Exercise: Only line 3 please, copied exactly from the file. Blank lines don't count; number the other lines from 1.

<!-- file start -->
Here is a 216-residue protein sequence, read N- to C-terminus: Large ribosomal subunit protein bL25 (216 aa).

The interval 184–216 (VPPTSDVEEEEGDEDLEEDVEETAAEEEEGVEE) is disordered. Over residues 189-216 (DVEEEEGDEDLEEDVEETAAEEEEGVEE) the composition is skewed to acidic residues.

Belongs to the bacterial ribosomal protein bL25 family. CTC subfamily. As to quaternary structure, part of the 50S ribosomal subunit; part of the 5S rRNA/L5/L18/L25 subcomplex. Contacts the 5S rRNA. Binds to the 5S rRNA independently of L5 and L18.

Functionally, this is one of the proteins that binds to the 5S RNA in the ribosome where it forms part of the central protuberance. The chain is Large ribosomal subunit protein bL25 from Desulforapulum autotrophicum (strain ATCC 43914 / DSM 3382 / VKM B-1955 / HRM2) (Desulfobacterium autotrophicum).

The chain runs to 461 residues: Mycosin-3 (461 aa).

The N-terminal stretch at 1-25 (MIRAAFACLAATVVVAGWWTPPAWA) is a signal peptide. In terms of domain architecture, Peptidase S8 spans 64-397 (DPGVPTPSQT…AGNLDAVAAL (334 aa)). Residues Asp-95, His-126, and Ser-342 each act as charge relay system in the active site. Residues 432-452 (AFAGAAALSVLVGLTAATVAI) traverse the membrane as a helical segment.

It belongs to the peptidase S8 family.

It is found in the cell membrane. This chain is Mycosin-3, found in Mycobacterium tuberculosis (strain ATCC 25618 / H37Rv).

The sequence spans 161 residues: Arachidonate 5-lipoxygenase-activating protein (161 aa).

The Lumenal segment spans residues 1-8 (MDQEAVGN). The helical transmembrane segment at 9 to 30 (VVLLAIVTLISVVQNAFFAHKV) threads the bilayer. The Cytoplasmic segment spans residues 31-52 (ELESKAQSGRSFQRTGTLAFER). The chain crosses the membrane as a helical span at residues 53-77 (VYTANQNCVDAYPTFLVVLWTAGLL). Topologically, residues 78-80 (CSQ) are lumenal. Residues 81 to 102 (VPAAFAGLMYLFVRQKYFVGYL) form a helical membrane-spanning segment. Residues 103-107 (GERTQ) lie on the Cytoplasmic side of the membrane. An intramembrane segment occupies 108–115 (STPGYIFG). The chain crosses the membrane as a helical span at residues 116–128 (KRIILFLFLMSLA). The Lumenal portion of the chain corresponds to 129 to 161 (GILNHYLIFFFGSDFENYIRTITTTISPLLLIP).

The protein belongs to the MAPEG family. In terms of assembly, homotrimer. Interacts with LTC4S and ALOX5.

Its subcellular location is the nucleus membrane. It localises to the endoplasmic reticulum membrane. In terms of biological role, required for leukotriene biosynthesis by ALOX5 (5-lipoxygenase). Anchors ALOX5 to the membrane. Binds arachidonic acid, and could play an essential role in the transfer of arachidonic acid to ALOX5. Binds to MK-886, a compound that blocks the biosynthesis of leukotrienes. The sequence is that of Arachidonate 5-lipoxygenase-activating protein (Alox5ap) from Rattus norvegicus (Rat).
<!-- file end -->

Belongs to the bacterial ribosomal protein bL25 family. CTC subfamily. As to quaternary structure, part of the 50S ribosomal subunit; part of the 5S rRNA/L5/L18/L25 subcomplex. Contacts the 5S rRNA. Binds to the 5S rRNA independently of L5 and L18.